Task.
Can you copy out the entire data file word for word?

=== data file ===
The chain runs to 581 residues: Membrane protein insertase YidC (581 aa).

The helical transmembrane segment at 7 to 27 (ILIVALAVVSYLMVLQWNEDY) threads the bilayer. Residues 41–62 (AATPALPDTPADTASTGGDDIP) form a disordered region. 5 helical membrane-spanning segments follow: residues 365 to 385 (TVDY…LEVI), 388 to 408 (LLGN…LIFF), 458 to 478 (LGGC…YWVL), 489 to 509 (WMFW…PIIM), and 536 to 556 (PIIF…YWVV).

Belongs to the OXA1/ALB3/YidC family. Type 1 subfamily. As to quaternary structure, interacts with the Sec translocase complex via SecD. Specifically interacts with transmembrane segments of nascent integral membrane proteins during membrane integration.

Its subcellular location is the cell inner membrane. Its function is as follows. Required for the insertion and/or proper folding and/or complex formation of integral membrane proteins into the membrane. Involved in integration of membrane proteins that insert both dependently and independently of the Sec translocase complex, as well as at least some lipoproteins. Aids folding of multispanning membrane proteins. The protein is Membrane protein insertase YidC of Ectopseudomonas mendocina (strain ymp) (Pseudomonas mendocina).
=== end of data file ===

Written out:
The chain runs to 581 residues: Membrane protein insertase YidC (581 aa).

The helical transmembrane segment at 7 to 27 (ILIVALAVVSYLMVLQWNEDY) threads the bilayer. Residues 41–62 (AATPALPDTPADTASTGGDDIP) form a disordered region. 5 helical membrane-spanning segments follow: residues 365 to 385 (TVDY…LEVI), 388 to 408 (LLGN…LIFF), 458 to 478 (LGGC…YWVL), 489 to 509 (WMFW…PIIM), and 536 to 556 (PIIF…YWVV).

Belongs to the OXA1/ALB3/YidC family. Type 1 subfamily. As to quaternary structure, interacts with the Sec translocase complex via SecD. Specifically interacts with transmembrane segments of nascent integral membrane proteins during membrane integration.

Its subcellular location is the cell inner membrane. Its function is as follows. Required for the insertion and/or proper folding and/or complex formation of integral membrane proteins into the membrane. Involved in integration of membrane proteins that insert both dependently and independently of the Sec translocase complex, as well as at least some lipoproteins. Aids folding of multispanning membrane proteins. The protein is Membrane protein insertase YidC of Ectopseudomonas mendocina (strain ymp) (Pseudomonas mendocina).